hare Mrs. Blake."
M Oh. but Rhoda ia better. Onlr think
of her lea Ting me and becoming aoma
hody'a second wife! Tor my part I
wouldn't thank any man for his affections
- m.r uttie rersis. aont rret. mo nan
Jrill eTer offer tou his affections, either
fajthor warmed oyer, you may depend on
" Then he needn't, and I shan't hare to
refuse him," retorted Persia, gayly, as she
dipped, swallow-like, this way and that,
j-yuig away ine eJ.
Juui there was a painful flash on her
young cheeks, and a moment after she
wept gracefully out of the room. Uttlees
you looked twice you would neTerhare
uinaea we cause or her peculiar side
ways motion. The gold-mounted crutch
which peeped in and out of the folds of
was was like a wand of enchant
ment, and, as was said of Mile. Salle, "all
cr aw-pa were sentiments.
Vhen Penis was a baby her perfect
beauty had well-nigh wrought her ruin.
The nurae, proud of her superb little
figure and graceful noses, was accustomed,
with criminal recklessness, to perch her
on a broad mauUe and show her off to
Tisitors. In this vay the little creature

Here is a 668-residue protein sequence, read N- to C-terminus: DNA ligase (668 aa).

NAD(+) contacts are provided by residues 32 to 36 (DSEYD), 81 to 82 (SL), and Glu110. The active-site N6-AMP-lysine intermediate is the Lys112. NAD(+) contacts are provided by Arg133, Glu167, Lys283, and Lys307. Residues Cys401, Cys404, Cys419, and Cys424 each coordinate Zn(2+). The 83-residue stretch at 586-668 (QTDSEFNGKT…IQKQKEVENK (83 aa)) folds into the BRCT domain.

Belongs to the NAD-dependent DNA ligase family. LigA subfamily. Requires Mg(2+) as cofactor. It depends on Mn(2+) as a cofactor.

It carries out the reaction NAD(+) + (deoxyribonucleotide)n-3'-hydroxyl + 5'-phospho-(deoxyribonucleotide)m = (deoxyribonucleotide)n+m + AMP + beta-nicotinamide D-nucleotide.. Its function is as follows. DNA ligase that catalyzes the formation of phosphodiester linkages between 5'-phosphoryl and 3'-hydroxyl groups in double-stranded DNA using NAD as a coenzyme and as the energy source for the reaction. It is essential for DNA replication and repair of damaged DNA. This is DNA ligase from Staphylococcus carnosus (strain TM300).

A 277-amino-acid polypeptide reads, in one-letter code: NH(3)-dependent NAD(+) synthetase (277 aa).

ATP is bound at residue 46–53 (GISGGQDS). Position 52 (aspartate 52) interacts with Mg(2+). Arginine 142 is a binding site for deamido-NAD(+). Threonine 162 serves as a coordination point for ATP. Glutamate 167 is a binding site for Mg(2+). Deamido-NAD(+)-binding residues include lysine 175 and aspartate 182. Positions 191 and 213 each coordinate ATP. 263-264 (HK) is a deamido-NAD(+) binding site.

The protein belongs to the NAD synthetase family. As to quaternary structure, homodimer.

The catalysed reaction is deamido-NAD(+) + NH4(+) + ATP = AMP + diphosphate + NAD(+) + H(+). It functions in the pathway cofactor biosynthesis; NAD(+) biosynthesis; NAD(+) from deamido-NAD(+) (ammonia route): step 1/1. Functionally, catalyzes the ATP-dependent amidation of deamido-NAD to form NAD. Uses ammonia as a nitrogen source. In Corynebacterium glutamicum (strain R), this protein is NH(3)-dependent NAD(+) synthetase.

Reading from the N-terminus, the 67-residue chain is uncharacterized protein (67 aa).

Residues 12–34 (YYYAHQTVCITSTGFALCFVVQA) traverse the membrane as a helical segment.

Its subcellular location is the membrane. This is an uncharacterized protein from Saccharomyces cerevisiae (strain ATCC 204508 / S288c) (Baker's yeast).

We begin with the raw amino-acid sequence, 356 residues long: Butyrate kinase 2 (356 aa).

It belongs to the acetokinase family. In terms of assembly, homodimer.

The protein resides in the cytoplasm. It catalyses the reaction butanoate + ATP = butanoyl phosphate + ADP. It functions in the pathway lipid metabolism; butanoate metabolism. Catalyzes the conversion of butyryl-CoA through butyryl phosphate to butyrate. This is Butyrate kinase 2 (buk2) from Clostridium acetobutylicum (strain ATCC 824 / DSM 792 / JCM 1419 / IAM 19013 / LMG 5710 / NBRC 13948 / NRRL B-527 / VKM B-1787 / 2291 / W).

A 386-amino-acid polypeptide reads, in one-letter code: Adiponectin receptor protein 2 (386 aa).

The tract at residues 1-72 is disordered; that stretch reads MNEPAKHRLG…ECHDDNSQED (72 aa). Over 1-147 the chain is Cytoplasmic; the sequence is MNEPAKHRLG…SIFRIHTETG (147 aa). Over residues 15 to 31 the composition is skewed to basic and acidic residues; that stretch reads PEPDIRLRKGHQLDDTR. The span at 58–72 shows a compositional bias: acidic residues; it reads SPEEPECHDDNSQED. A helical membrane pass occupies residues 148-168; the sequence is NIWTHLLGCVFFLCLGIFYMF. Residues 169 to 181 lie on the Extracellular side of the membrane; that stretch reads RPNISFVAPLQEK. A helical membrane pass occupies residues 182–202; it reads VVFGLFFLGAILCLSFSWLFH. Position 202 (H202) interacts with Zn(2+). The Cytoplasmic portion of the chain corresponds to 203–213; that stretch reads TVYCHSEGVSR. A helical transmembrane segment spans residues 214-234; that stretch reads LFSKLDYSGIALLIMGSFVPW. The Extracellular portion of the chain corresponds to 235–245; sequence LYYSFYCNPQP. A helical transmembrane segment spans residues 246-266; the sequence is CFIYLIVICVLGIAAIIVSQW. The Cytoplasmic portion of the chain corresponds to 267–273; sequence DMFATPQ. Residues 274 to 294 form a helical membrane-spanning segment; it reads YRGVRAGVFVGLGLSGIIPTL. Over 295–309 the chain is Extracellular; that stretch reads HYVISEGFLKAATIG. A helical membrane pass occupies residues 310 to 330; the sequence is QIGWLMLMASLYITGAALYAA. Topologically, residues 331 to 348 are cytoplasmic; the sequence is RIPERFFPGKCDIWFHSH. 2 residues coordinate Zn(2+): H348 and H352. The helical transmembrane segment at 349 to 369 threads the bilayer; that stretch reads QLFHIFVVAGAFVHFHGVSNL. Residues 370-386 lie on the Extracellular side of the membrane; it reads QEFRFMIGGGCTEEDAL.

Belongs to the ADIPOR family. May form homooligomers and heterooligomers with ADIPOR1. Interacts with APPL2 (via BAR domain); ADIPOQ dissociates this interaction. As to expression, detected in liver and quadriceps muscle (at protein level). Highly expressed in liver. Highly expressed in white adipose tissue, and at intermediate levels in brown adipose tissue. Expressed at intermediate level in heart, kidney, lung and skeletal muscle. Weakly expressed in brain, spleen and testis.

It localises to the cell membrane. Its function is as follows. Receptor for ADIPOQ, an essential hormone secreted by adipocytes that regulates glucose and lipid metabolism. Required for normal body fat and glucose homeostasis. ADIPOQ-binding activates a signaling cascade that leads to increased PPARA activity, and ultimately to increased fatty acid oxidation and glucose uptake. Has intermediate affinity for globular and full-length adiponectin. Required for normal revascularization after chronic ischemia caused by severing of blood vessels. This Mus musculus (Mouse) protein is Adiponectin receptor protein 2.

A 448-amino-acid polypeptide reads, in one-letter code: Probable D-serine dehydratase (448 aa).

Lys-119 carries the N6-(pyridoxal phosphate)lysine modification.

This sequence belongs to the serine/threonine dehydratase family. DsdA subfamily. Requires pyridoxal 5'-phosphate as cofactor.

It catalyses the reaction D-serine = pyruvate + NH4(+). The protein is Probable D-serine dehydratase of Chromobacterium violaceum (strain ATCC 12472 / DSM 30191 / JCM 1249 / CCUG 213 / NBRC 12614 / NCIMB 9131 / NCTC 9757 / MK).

ad a till which made one limb shorter
Sja toe other, and lamed her for life.
"Jjw had suffered very little physical
PJut the mortification had been in-
ee5 X h&d ff-ivnn a tnrrii.i nlirtn
Kfl IN nm. 1 .....
-"u roso-coiorea uic
.. n will ever offer yoo his affec-
Sh. d?PeDi on repeat-
ucr lace in h sofa-pillow.
i, "u yZr.J lt, and it is 1 rue ; I knew
S-i-71 h.l8 tender worfsand ten-
ai" r.r.d - Lucifer,
.. "w" "e ne moruocation
r V . 11 aot3 ceai cruel ! But
1 - "r1, J aean n7 manr ex
claimed she, spiritedly, .priugint; OD and
dashing off the unshed tears. "And now
for Urs party and a pr w2naa l IH
It so happened h.t Bh 111 Hying
away with her widower, hJ ""PP
mantle on Mrs. Blake. nMher
needle and scissors Uk fairy straight
from the land of elves How marvelous